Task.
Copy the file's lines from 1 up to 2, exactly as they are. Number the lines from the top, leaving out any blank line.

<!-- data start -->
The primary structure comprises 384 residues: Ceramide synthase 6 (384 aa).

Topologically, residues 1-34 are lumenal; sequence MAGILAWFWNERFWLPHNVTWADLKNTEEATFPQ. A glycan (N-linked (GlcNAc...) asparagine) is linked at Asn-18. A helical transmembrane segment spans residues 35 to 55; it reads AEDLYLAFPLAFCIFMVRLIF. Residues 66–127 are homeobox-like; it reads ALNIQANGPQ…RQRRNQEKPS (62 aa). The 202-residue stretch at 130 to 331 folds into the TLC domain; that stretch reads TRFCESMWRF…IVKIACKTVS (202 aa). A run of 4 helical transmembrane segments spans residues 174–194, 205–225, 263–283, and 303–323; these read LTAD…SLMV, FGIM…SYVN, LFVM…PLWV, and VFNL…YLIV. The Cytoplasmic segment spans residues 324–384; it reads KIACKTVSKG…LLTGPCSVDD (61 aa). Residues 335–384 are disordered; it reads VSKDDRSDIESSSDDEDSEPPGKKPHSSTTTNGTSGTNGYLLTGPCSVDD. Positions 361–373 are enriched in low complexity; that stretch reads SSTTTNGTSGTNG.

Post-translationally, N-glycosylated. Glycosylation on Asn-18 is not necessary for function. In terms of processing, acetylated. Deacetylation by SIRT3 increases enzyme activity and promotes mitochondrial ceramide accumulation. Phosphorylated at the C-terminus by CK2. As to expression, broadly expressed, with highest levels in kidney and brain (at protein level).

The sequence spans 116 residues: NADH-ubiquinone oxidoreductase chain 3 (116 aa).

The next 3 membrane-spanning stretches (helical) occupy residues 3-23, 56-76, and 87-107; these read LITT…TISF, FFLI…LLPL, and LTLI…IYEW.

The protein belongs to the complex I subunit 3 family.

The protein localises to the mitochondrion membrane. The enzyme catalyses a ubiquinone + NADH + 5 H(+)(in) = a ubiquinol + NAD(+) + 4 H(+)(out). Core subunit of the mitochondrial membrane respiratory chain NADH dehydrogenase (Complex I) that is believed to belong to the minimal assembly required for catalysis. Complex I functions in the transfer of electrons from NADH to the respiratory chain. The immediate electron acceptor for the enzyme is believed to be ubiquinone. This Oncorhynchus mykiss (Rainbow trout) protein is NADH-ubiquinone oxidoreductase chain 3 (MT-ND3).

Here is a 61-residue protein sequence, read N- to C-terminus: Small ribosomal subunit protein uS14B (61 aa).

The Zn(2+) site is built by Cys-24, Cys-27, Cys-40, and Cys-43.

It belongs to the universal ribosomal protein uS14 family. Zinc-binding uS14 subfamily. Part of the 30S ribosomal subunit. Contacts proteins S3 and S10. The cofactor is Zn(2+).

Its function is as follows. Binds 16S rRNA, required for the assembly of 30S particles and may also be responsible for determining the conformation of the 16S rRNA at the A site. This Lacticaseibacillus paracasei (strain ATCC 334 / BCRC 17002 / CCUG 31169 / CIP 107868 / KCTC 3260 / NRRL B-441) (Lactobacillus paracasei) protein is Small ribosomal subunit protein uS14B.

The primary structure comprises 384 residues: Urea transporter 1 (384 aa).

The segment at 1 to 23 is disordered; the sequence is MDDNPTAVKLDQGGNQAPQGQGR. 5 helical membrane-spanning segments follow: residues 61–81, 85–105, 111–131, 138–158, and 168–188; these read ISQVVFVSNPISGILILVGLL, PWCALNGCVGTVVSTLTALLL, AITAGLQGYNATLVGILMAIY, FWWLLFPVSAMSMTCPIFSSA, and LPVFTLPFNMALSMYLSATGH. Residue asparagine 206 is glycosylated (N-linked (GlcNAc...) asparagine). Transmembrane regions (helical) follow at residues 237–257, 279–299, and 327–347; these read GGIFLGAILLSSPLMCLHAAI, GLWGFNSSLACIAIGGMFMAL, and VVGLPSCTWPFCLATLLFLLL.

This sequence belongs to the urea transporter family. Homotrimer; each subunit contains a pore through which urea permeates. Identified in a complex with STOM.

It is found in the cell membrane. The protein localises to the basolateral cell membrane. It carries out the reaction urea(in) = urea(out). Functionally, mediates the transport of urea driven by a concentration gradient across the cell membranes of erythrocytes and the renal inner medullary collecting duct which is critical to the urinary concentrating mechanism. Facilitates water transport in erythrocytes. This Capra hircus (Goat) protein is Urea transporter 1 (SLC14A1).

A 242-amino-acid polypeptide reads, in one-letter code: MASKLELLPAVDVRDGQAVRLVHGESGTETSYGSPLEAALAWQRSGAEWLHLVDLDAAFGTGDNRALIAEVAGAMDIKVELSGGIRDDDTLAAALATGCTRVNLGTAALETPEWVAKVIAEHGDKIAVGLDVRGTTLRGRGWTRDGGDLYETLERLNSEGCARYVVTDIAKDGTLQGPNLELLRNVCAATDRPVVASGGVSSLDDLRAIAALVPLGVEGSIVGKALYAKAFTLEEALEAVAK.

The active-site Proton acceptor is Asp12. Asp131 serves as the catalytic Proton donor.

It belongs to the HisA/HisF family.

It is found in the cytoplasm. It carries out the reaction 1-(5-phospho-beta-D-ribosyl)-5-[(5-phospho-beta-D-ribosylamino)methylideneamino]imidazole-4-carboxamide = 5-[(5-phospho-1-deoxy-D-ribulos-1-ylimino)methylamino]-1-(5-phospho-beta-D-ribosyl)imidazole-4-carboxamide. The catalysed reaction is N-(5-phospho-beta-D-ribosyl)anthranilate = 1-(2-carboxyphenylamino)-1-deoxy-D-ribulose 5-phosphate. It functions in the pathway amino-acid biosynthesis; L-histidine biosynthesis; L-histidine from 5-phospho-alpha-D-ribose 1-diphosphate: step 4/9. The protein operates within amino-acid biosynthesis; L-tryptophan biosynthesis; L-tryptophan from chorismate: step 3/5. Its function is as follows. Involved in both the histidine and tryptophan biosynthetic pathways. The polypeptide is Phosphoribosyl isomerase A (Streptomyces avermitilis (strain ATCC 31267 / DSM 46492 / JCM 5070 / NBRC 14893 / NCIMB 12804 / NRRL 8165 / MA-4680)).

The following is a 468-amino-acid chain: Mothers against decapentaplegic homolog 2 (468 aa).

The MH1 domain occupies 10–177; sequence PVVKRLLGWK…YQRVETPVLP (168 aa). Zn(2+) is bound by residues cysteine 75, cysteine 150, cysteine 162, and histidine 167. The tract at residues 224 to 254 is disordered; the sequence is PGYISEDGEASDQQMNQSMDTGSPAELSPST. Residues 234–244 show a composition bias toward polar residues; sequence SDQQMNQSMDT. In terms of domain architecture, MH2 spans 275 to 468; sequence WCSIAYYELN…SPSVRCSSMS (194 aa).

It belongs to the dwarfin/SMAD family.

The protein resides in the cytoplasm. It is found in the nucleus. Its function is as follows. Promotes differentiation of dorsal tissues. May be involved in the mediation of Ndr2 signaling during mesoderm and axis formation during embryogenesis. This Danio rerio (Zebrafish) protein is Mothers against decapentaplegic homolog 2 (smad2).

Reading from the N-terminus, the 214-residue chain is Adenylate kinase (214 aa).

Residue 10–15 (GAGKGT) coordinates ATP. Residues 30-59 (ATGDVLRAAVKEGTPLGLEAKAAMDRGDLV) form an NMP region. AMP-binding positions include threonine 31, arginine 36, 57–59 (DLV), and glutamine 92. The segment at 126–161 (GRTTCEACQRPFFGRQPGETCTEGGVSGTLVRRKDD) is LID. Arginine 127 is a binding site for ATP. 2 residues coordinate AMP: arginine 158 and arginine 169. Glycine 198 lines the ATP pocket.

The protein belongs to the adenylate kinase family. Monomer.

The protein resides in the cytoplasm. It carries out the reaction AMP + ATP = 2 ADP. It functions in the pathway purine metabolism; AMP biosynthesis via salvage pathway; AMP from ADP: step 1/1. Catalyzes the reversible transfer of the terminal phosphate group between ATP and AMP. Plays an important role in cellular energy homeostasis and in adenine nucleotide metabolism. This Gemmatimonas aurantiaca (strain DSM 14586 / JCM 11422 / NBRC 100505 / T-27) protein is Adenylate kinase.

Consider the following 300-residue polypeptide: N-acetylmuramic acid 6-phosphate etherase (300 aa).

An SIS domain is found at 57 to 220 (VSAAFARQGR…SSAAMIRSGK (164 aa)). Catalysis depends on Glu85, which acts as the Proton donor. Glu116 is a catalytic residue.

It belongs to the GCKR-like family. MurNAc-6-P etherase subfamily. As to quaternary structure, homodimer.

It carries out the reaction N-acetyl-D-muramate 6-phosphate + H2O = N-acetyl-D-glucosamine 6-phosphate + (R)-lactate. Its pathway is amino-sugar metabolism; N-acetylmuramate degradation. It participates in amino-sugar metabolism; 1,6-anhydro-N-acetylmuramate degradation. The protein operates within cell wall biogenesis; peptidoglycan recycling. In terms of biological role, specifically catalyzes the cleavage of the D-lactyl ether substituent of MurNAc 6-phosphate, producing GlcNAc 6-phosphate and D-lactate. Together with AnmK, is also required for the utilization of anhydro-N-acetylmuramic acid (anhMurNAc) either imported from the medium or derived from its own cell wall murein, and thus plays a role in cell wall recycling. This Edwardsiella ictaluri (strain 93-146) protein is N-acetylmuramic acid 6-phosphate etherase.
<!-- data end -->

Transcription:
The primary structure comprises 384 residues: Ceramide synthase 6 (384 aa).

Topologically, residues 1-34 are lumenal; sequence MAGILAWFWNERFWLPHNVTWADLKNTEEATFPQ. A glycan (N-linked (GlcNAc...) asparagine) is linked at Asn-18. A helical transmembrane segment spans residues 35 to 55; it reads AEDLYLAFPLAFCIFMVRLIF. Residues 66–127 are homeobox-like; it reads ALNIQANGPQ…RQRRNQEKPS (62 aa). The 202-residue stretch at 130 to 331 folds into the TLC domain; that stretch reads TRFCESMWRF…IVKIACKTVS (202 aa). A run of 4 helical transmembrane segments spans residues 174–194, 205–225, 263–283, and 303–323; these read LTAD…SLMV, FGIM…SYVN, LFVM…PLWV, and VFNL…YLIV. The Cytoplasmic segment spans residues 324–384; it reads KIACKTVSKG…LLTGPCSVDD (61 aa). Residues 335–384 are disordered; it reads VSKDDRSDIESSSDDEDSEPPGKKPHSSTTTNGTSGTNGYLLTGPCSVDD. Positions 361–373 are enriched in low complexity; that stretch reads SSTTTNGTSGTNG.